tampabay.com

Survey: Largo unfair to Stanton

By LORRI HELFAND and JOSE CARDENAS
Published March 3, 2007


A majority of adults in Largo and Pinellas County say the Largo City Commission was wrong to move to fire City Manager Steve Stanton this week, a St. Petersburg Times survey has found.

Most of the 601 residents surveyed also said the City Commission acted too quickly to fire Stanton on Tuesday night.

"The fact that he was a transsexual and planning to have surgery had nothing to do with his brain," said retired teacher Clifford Aldrich, 69, of Largo, who watched the meeting on television. "I saw an awful lot of intolerance and prejudice among the people in the audience, and it rubbed off on the commission."

Moreover, four out of five residents said they would accept a boss or someone they supervised who had a sex-change operation.

On Friday, Stanton said the responses did not surprise him.

"It's absolutely consistent with what I believed before I put my career on the line," he said.

The survey results stood in contrast to what Largo commissioners heard before their vote. E-mails from Largo residents ran 7-to-1 against Stanton before the vote. During a dramatic and emotional meeting Tuesday night, a more narrow majority of Largo residents also supported his firing.

Communications Center Inc. of Lakeland conducted the survey for the Times Wednesday and Thursday. The company interviewed 263 Largo residents and 338 residents elsewhere in Pinellas.

Only 25 percent of Largo residents and 20 percent of residents in other Pinellas communities said the commission did the right thing when it put Stanton on paid leave in preparation for firing him.

Asked an open-ended question on why they thought the commission did the right thing, Largo respondents who supported the firing most often said they disapproved of the sex change, thought it would disrupt the workplace and felt it was immoral, perverted or sinful.

While those saying they think it was wrong to fire Stanton are in the majority, the edge is slight - barely more than 50 percent. But opposition to the firing is much stronger among women, liberals and non-churchgoers.

Sixty-eight percent of those who said they haven't attended religious services in the past month think the firing was wrong. Among liberals, 85 percent oppose the firing, compared with 39 percent of conservatives. Six in 10 women think it was wrong, compared with four in 10 men.

Asked why they opposed the firing, nearly a third of Largo residents who felt the commission did the wrong thing said the action was discriminatory. The next most-cited reasons were that Stanton has done a good job and is being railroaded.

Pinellas residents also voiced overwhelming acceptance for transgendered people in the workplace, public or private sector.

Eighty percent say they could work for a person who has had sex-change surgery. The same number - eight in 10 - say they would agree to supervise an employee who had a sex change.

Most respondents inside and outside Largo said the City Commission should have studied the issue more before voting.

Stanton, 48, has been Largo city manager for 14 years. The special meeting to fire him was convened a week after he disclosed his plans to become a woman. He is exploring whether to ask for a public hearing to appeal his termination.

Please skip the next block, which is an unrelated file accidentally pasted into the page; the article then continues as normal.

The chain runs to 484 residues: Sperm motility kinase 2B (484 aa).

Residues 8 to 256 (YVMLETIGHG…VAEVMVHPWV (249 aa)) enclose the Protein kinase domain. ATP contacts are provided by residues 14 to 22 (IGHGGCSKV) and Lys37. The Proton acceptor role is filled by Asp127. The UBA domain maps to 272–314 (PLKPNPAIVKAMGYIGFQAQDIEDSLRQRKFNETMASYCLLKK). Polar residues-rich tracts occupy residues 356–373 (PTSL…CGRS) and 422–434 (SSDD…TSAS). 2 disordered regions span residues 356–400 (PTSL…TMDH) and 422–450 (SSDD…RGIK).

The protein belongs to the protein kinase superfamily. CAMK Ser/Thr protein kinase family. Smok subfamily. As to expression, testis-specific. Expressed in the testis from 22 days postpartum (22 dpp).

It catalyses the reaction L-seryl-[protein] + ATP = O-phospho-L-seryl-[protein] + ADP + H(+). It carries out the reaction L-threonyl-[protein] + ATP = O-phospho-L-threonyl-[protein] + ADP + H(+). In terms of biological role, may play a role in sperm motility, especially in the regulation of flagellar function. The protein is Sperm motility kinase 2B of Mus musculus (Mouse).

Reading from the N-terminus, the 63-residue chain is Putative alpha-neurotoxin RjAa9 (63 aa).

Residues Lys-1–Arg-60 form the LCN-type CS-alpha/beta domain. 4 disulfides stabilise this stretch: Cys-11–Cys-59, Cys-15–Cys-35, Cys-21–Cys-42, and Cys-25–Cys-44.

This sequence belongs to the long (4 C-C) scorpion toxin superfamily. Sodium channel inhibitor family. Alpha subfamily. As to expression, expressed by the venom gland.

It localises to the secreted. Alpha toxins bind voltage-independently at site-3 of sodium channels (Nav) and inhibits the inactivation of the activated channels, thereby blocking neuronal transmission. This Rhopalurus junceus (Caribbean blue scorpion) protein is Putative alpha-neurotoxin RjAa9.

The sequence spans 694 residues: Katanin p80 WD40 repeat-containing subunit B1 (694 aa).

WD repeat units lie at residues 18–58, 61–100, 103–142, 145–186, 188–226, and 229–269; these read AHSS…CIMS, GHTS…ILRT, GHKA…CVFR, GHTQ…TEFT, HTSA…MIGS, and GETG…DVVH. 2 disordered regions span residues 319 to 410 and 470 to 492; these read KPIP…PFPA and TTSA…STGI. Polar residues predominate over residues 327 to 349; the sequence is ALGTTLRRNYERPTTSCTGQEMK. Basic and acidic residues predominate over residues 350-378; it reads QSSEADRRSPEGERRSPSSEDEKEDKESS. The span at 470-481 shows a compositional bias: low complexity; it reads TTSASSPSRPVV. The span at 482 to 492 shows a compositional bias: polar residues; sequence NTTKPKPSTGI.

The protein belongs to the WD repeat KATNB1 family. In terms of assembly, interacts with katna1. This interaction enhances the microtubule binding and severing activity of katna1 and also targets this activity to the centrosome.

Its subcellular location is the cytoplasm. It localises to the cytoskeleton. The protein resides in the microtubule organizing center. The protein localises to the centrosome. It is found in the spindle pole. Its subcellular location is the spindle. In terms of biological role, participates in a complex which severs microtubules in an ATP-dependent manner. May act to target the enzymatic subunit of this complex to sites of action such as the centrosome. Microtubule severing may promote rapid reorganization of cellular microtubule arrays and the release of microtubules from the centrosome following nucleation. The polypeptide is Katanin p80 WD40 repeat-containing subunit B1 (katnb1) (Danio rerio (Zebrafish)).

There also is support among Pinellas adults for a public official to make the kind of transition Stanton plans.

Nearly three-fourths of Pinellas adults say a public official who has a sex change has the right to stay in their job. In Largo support is slightly lower, but still solid: 68 percent.

Women and non-churchgoers are especially supportive. More than eight of 10 in each group think the official has the right to continue working.

Stanton's staunchest public supporter, Largo Mayor Pat Gerard, appears to have suffered little political damage over her backing for Stanton. Only 17 percent of Largo residents say they are less likely now to vote for her. Forty-five percent say they are more likely. Three in 10 say her stance makes no difference.

Among women, her support registers even higher. Fifty-five percent are more inclined to vote for her now compared to 30 percent of men.

"I'm glad that I'm representing the vast majority of my community and not just people who think like me," said Gerard, one of two commissioners who voted against firing Stanton.

"I would have handled it the same way anyway, but it's good to know the community is in the same place," Gerard said. "It speaks well of the future. We are the City of Progress after all."

The majority of commissioners who voted to begin the firing process said their choice had nothing to do with Stanton's choice to undergo sexual re-assignment surgery.

Commissioners Harriet Crozier and Mary Gray Black said they had been unhappy with his performance for a long time.

Crozier, who also had problems with how Stanton treated employees, said she saw a window of opportunity to remove him.

"Unless you've worked with the man behind the scenes for many years you don't know his management style," she said. "That's not the kind of city manager I would want."

Commissioner Gigi Arntzen said she didn't move to fire Stanton because he was transsexual. She did so because she lost confidence in him, she said.

"I'm extremely disappointed how he handled it and shared it with the mayor and did not share it with the other commissioners," Arntzen said.